KRISTOL: It does seem to me, I’ve always sort of been inclined to towards this argument, though, that the most important thing is to accept the premise that we need to take this responsibility, and then think about how to exercise it best and around the world. You need to kind of cross that bridge before you can – who knows if Putin will be more or less of a threat, what’s going to happen domestically in China, the Middle East. I mean, you could imagine any of these places being a flashpoint, or all of them. But if you don’t have the right –

And that would require real domestic – don’t you think – I mean an actual debate here at home. I’ve sort of come to this view much more in the last year or two, that once you lose, if you want to put it this way, once the less interventionist candidate wins three elections in a row, there needs to be some public reckoning here about the price we’re paying for that. Otherwise it just can’t sort of fix itself quietly.

EDELMAN: I agree. And then, you know, I think it’s very easy to sort of say, “Oh, it’s Obama’s fault. It’s Trump’s fault.” I think it’s, to some degree, and I include myself here, it really is the fault of the foreign affairs commentariat if you will, or the political class. The people who are both folks who move in and out of government, who’ve got experience in international affairs, and also the career officials. I think it’s to some degree our fault, the think tankers, et cetera.

Because when the Cold War ended, as you pointed out, Bill, that there were these forces that were clearly resurgent. Which is, you know, “why are we doing this anyway? What do we get out of this? Shouldn’t someone else – it’s someone else’s job.” As Secretary Baker said about the Balkans, “We don’t have a dog in that fight; it’s really a European, it’s the hour of Europe, let them do it.”

So there’s been plenty of temptations since the Cold War ended to pull back. And the problem is, rather than actually having a big debate about this, and having a big discussion, it just became a lot easier for people to sit here in Washington and say, well, look, we’re just going to do this quietly, and we’re not going to really talk about it, and not really debate it. And I think that’s been a big, big mistake.

And I think we need political leaders, in the Congress in particular, to be making this case to their constituency.

We benefited from this system. Has it been perfect? No, of course not. There’s no perfect system. Have we had to bear some costs because if you play this leadership role, you bear some costs. Have we benefited enormously? Yes, because as the leader of the international system and the holder of the world’s reserve currency, we have what the French Foreign Minister once called “the exorbitant privilege” of running the system. And it’s been to our benefit. And we need to have people making that case back home.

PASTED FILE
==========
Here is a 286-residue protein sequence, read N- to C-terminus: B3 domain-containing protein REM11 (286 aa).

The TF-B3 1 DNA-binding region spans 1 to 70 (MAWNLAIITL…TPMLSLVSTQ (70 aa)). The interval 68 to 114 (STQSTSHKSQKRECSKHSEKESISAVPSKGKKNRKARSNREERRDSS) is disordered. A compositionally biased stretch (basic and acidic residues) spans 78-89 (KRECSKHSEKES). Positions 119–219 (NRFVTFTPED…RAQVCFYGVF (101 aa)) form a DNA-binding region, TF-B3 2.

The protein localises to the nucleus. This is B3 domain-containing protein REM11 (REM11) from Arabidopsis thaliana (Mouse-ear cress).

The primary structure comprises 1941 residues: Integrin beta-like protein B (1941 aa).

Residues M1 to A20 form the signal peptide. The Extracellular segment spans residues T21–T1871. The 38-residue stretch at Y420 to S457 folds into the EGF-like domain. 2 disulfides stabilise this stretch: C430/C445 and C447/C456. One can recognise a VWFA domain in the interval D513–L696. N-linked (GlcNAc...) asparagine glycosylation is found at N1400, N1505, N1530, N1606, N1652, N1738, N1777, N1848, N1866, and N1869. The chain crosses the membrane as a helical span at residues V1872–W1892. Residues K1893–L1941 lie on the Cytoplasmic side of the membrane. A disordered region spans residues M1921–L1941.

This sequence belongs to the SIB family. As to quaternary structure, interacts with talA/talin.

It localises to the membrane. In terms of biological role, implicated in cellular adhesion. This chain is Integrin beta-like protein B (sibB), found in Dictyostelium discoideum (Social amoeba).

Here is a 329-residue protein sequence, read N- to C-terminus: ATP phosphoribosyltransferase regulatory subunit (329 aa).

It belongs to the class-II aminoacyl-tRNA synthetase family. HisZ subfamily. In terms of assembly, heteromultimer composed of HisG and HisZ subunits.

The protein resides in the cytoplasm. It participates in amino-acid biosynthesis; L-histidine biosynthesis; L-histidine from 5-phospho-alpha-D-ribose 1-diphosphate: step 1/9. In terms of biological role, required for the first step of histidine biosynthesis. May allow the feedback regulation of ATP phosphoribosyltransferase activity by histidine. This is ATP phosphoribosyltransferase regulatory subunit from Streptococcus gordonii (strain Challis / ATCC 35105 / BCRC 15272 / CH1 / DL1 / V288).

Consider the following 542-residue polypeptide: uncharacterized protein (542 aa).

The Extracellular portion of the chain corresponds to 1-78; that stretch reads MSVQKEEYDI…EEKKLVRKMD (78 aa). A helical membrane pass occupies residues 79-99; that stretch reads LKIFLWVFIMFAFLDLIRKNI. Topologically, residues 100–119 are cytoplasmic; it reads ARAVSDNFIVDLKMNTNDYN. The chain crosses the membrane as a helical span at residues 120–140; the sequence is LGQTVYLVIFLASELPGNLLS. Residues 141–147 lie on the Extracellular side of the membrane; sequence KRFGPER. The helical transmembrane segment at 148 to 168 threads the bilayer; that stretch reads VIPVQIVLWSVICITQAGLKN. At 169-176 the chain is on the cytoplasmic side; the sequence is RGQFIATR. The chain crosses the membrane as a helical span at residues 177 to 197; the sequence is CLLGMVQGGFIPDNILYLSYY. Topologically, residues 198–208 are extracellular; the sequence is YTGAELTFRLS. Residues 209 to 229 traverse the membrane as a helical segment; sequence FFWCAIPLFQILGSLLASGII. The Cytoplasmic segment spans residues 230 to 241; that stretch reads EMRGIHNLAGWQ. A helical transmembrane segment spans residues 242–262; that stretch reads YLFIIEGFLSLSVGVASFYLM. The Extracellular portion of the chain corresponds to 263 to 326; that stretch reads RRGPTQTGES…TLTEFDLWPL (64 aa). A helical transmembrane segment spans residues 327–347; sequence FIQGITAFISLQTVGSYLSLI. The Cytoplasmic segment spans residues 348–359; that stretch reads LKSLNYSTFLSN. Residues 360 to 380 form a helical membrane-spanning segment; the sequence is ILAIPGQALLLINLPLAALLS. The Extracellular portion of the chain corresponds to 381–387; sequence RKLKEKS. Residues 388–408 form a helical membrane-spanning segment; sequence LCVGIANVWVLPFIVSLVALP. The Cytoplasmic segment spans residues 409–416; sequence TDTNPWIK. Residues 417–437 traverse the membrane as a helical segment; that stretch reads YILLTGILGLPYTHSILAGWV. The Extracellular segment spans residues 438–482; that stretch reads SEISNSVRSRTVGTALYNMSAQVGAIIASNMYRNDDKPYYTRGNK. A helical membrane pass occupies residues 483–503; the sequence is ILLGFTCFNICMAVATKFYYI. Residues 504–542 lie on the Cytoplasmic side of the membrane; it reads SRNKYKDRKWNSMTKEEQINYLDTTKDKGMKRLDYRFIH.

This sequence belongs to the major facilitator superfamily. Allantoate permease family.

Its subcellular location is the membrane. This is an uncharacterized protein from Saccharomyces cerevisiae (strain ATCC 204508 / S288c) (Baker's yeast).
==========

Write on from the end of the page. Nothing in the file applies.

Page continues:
I think when the systems start to break down, people start to notice. So, including in areas where President Trump did very well electorally, rural areas, for instance, you know, having China not allow U.S. soybeans to come into the country, is creating some consternation and some concern.

Steel manufacturers who haven’t been able to get exceptions to some of the tariffs to be able to import – or not mainly the steel manufacturers but manufacturers who require steel products as part of their manufacturing process, who can’t get exceptions to some of these tariffs and are seeing their costs escalate dramatically, and perhaps putting them out of business. People are offshoring some of their production to have access to other markets because of tariffs.

All of this is going to come home to roost. But we need to have folks connecting the dots and making people understand that the reason these things are happening is because the system is in decline and is coming a bit unglued.

I: Restoring American Leadership (40:17 – 1:16:56)

KRISTOL: How much do you find when you talk, especially to foreigners or people abroad that, I mean, they look at it and think we’re sort of in decline in terms of our willingness to throw our weight around, certainly, or maybe our ability to do so skillfully.

Others of our allies aren’t in great shape in this respect, very internally – Britain is focused on their own internal issues, Brexit and so forth. And that Putin is doing pretty well, Xi is doing pretty well, Erdogan, until this very recent economic crisis, looked like he was doing pretty well. Both well in the sense that they’re politically strong, everyone said, “You can’t do that. This autocratic path is going to be a mistake.” And they seem to be doing fine. And actually, economically even, until fairly recently.